93. The Terror of Tri

93. The Terror of Tri

From Chicken Soup for the Soul: Runners

The Terror of Tri

Always do what you are afraid to do.
 ~Ralph Waldo Emerson

The second I hit the water, I knew I had made a mistake. There were about two hundred swimmers all diving in the lake at the same time, kicking off the first leg of our triathlon. We were indiscernible in black wetsuits and gray swim caps and kicked so much water that you couldn’t see anything that wasn’t right next to you. My wetsuit sucked against my stomach, keeping me from taking any deep breaths. The little air I took in was mixed with green water. I tried to hold my breath and swim underwater but the green murkiness blinded me. I could feel people swimming over the top of my legs and I knocked into someone with every attempted stroke. Panic quickly set in. Even though I was only thirty feet out, I knew I couldn’t touch bottom, couldn’t breathe, and couldn’t see. This is how people drown.

I looked over the top of the other swimmers toward the rescue boats and saw they were too far out to save me if I went under. I considered swimming toward the boats to ask to be pulled in. All the training I had done in the last twelve weeks had not prepared me for this.

All this madness had really started three months previously. I had finally decided to train for a triathlon because I needed more motivation to stay fit. Competing in a triathlon terrified me and fear is a powerful motivator. I had been thinking about competing in a triathlon on and off for the past three years, but I thought I had talked myself out of it due to my fear of drowning or being hit by a car while biking.

It started from an innocent conversation. My roommate and I were commiserating about how our ambition level had dropped off with regard to exercise. Losing weight was no longer enough of a motivator, and I told her I needed something to work for. And then those words that I had never dared say out loud came out, “We should compete in a triathlon.” She quickly squelched the idea for her, but something about saying it out loud to someone cemented the idea into a goal for me.

I had just over three months to train for the next triathlon in my area. I bought the aptly titled The Complete Idiot’s Guide to Triathlon Training and to my excitement they outlined a twelve-week training program. Morning after morning of running, biking, or swimming when the rest of the world was still asleep both exhausted and invigorated me. My body soon needed more than nine hours of sleep a night and I ached during my more difficult weeks. During vacations, while my family rested between activities, I was running or swimming. But soon I loved feeling strong as I trimmed seconds off my best times and as difficult, almost impossible things, became easy.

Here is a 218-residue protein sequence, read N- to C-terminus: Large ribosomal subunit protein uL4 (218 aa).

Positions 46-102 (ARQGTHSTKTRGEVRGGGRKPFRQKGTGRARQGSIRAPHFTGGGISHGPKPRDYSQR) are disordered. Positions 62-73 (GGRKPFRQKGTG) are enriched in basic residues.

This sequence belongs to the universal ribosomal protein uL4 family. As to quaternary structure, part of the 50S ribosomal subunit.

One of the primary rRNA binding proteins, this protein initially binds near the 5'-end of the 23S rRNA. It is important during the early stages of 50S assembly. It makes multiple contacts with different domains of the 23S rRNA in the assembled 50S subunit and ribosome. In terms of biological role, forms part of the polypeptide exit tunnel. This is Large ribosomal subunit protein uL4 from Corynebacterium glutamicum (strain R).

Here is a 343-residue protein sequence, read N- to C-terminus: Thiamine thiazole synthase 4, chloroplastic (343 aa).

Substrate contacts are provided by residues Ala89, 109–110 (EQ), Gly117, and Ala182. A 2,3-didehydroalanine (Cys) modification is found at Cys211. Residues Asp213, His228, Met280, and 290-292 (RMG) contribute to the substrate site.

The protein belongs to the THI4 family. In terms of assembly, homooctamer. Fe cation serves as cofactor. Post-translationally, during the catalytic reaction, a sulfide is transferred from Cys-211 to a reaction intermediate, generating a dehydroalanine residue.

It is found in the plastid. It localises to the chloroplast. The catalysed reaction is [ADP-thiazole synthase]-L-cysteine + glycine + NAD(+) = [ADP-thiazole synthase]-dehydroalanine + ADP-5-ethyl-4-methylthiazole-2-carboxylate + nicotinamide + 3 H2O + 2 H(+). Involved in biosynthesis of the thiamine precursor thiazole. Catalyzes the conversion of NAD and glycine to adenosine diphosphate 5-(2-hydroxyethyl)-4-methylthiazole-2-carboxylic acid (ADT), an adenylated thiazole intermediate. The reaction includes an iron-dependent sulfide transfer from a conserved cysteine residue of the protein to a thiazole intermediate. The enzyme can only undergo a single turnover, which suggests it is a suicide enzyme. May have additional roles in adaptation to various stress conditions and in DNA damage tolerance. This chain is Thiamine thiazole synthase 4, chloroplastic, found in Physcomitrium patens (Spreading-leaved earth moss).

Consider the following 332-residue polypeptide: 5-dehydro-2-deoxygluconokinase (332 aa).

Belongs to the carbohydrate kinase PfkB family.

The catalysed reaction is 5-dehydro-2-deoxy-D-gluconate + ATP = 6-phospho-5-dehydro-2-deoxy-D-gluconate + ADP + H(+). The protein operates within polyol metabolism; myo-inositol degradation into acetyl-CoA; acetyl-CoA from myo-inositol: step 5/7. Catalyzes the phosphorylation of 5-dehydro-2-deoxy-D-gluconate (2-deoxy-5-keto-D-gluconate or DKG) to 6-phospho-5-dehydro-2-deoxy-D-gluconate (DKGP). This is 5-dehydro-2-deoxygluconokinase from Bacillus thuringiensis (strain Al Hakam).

So I had felt confident when I ran into the water for my first triathlon. That feeling disappeared instantly, and I was certain of two things — one, the triathlon was a huge mistake, and two, I hadn’t been nearly terrified enough.

With ten family members watching and all that money and time invested, I decided I couldn’t quit 5 minutes into the race. In a final attempt to keep going, I started backstroking. It was the only way to breathe. Once I adjusted, I was able to alternate the breaststroke and the backstroke. It was chaos in the water. Several of the other racers were also backstroking, and they would start going sideways and even backwards. One woman wrapped her arm around my neck while she was doing the breaststroke and I had to push her off me. I was grateful when my feet touched the moss-encrusted boat ramp.

I walked up the ramp. I know I should have run but I was glad to be walking. I swallowed so much water from the lake that I was about five miles into the bike ride before I stopped belching.

The bike part was blessedly uneventful. However, if I’m stupid enough to do this again, I’m getting a road bike. Everyone passed me, my only consolation was that I had beaten those same people in the swim.

During the run I made several attempts to drink water but I just spat it out. Any attempt to swallow would have resulted in vomiting. Whose idiotic idea was it to put a steep, rocky hill in the middle of a run? I had nothing left; the desire to turn around and end this was powerful. Up ahead I could see the turnaround point and I knew that no one would know if I turned early. I kept going and made myself physically touch the turnaround chair. One and a half more miles and I was done.

I crossed the finish line and didn’t throw up. The pain kept me from feeling joy for a few hours but in the days and months following, I often thought back to that moment and I didn’t regret a second. People kept asking if I was going to compete again. I told them maybe.

By the next summer, I had signed up for two more triathlons.

~Melissa Dymock

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